This may or may not happen. Most of the times they do not need to meet you initially, but be prepared to do so if they ask. I take this one step further by offering in my cover letter to come and meet with them if they feel the need to do so. I want them to feel as though I am willing to do whatever it takes to consummate a deal. Do not show up for a meeting in anything other than business attire. Try to get in touch with a secretary at the corporate office to find out the normal office attire for them. Be candid with her/him and tell her who and why you are calling. When you go to the meeting do not forget to stop and thank them. A personally written card is a great gift of appreciation but keep it professional. This person could be a key ally if you are signed on.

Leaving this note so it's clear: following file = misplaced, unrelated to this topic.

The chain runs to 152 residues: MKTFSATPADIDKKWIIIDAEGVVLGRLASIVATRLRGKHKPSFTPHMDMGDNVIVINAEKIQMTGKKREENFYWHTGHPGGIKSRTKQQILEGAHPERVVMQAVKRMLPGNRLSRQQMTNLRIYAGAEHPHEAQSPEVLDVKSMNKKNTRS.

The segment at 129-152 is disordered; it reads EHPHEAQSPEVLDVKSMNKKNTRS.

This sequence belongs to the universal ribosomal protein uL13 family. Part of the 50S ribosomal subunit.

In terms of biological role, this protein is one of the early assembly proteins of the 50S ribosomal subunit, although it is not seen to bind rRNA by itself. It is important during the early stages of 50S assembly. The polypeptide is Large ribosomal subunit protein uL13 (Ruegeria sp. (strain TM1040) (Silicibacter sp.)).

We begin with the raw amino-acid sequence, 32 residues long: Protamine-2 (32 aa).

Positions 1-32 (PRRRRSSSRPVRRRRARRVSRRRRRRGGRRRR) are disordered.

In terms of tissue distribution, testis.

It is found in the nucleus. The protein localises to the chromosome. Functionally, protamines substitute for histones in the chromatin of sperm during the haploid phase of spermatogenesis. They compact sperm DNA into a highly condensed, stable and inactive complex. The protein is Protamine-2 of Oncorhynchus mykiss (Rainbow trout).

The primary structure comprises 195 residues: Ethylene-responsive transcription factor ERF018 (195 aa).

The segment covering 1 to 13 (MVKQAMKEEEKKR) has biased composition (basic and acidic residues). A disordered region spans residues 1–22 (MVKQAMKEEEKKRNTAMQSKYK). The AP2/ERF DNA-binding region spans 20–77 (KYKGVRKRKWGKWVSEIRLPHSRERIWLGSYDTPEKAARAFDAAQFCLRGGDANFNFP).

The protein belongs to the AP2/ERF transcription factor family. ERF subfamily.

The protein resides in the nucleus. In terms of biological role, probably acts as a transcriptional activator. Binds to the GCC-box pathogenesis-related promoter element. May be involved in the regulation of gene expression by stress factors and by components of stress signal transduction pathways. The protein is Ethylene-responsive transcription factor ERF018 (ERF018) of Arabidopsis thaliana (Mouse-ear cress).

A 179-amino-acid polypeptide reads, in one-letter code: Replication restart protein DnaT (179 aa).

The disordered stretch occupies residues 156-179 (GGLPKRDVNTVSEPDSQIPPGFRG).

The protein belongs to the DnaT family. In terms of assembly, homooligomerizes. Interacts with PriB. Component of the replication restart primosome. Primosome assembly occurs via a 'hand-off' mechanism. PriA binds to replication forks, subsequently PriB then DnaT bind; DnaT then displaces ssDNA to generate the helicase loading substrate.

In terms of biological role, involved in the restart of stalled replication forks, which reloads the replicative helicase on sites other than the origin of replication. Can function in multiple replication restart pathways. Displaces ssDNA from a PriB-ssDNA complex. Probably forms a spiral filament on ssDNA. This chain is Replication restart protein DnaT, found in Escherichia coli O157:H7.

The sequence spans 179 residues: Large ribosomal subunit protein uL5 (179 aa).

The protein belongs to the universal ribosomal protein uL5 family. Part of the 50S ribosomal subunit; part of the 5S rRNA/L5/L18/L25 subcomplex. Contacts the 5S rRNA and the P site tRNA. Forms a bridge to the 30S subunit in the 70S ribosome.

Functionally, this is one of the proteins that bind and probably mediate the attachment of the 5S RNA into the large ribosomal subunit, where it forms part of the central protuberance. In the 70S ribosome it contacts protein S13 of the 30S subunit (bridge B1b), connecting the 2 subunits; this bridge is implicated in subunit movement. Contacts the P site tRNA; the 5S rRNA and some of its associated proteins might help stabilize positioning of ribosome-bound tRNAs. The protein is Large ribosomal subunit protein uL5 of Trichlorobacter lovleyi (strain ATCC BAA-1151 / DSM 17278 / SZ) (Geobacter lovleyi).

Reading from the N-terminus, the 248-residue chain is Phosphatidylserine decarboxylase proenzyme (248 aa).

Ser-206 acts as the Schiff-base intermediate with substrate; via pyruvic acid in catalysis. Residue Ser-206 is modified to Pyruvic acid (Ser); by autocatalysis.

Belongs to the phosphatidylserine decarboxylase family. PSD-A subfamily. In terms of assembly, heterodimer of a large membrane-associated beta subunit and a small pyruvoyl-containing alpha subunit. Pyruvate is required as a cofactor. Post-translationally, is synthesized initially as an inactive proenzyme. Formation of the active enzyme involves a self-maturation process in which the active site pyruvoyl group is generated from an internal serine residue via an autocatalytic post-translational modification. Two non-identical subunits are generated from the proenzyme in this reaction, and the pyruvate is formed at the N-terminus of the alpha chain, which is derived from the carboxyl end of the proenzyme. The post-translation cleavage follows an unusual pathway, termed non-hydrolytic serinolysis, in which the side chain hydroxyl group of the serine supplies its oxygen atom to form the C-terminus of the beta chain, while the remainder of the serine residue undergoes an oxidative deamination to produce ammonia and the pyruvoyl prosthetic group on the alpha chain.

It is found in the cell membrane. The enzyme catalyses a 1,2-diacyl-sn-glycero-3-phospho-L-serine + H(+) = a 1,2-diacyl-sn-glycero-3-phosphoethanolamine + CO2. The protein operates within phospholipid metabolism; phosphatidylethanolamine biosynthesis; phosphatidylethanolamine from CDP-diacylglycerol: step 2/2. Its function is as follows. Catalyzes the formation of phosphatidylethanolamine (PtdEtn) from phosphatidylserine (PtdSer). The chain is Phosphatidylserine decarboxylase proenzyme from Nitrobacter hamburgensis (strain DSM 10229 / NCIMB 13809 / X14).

Close the deal
Know when to stop talking. If they agree to bring you on board, stop trying to sale yourself and wrap it up. Be prepared to speak up about what you want, if they ask, but do not bring it up until last or until they do. Stay focused on what you are going to do for them, but do not close the deal without taking care of yourself.
I hope part II has given you a better understanding of the overall process of gaining a winning partnership with a sponsor. Look for part III - Acceptance, to be out soon.
Lee Wheeler is a regional professional angler that speaks at promotional events and seminars across Southeast Texas. He fishes the BASS Open Central Division, Texas Tournament Trail, as well as the Southeast Texas Federation Nation Regional tour.